Haunted WNY Four Stories from Beyond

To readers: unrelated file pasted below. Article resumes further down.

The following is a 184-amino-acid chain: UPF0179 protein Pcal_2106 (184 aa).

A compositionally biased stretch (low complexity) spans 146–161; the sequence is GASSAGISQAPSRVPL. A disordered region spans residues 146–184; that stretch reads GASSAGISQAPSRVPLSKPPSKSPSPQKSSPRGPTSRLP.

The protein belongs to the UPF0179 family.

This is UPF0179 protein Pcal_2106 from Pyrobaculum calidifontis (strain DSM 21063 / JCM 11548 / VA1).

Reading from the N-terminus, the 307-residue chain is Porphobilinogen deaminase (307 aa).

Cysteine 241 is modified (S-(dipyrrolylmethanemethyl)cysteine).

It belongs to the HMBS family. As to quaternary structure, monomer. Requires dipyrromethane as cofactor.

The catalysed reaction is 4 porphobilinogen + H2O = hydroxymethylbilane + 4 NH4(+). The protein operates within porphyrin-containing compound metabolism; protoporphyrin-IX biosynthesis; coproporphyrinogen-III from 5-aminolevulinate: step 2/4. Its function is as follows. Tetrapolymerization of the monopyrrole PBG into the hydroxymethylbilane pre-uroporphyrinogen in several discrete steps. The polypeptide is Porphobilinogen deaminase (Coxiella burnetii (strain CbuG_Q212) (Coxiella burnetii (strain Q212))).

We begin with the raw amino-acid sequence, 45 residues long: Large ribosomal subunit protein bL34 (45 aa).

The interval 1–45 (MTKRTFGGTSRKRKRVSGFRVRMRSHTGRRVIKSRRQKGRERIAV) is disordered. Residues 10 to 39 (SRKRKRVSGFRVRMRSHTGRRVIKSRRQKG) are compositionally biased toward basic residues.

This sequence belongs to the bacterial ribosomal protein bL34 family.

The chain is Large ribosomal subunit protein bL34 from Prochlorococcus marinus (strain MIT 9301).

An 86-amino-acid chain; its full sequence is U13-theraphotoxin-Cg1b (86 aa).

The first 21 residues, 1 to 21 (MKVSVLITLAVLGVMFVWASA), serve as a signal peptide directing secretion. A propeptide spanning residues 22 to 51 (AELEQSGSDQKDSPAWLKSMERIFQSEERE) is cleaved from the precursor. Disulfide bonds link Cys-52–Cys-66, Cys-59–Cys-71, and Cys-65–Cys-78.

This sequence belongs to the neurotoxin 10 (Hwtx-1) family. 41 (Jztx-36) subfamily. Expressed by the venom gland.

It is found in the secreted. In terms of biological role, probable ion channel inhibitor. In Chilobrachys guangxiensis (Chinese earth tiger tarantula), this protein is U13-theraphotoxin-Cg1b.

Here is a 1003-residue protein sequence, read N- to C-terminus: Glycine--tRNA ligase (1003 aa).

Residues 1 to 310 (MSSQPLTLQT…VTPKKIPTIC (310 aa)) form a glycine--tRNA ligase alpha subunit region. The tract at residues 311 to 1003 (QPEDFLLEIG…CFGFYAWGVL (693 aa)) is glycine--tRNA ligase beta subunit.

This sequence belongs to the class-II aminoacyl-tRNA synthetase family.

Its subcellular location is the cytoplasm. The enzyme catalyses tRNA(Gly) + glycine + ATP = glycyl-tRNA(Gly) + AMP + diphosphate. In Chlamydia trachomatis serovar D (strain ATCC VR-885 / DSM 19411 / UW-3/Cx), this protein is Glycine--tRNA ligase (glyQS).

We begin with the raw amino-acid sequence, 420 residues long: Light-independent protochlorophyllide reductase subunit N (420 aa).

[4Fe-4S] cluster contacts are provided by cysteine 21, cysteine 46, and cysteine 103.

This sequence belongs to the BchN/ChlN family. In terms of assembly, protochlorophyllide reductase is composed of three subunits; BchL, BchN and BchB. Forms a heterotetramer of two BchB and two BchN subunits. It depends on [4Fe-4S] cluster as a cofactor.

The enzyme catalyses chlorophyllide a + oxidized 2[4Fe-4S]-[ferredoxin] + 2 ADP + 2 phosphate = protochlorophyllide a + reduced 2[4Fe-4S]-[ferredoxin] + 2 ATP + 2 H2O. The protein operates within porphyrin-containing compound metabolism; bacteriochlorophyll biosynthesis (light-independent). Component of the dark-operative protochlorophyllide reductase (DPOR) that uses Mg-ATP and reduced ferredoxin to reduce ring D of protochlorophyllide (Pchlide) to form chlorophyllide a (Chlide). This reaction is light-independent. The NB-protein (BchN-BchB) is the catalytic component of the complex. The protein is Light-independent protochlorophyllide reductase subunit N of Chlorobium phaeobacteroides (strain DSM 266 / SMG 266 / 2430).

Spooks. Specters. Things that go bump in the night. Western New York is full of buildings and landmarks that feature a rich history. Sometimes that history has a paranormal element to it, one that might not be apparent to the common passerby. In the week leading up to Halloween Colin Bishop, Dave McKinley and I worked on a series of four stories that featured a distinct array of locations in Western New York that laden with paranormal activity. A movie house. A winery. A poorhouse. A mansion. I approached the Haunted WNY series similar to the Buffalo Revealed series I frequently do for WGRZ. Shooting these two series with a DSLR makes the segment feel more like a featured story rather than a news story. The viewer is more apt to stop and watch if they see video that has a unique look to it; that's not to say news footage isn't unique but always has that distinct video look. Shooting Buffalo Revealed, and Haunted WNY for that matter, is a pretty straight forward process. I'm one man banding it for the most part; I act as my own shooter and reporter. This can be a cumbersome, especially when setting up for an interview, because you have to work as fast as possible to properly set up all the while entertain the person you're interviewing with small talk. I'm a fan of small talk but setting up the perfect shot all the while you're talking about your kids or dog can slow the whole process down. In a normal news interview situation the reporter generally talks with the interviewee while the photographer and crew are setting up the interview. In a perfect situation, I'm allowed to a location well in advance and left alone to set up before the guest arrives; but the world isn't perfect, otherwise I'd be two hundred pounds. I approach each of these stories with a very similar workflow; shoot the interview first, make mental notes during the interview, shoot the appropriate b-roll and then shoot a series of special shots - time lapses generally. I try to incorporate my pocket slider and pocket jib when appropriate; I find these are useful tools to further distance these stories from general news stories. Like any feature story though, I try not to over use these tools because theres nothing worse than every shot in a story sliding left or right. At the end of the day these stories are a lot more work than a typical news package but I'm fortunate that I work in a news department that not only embraces long form content but also encourages it. I'll share more about the Buffalo Revealed features and other long form content in the future.

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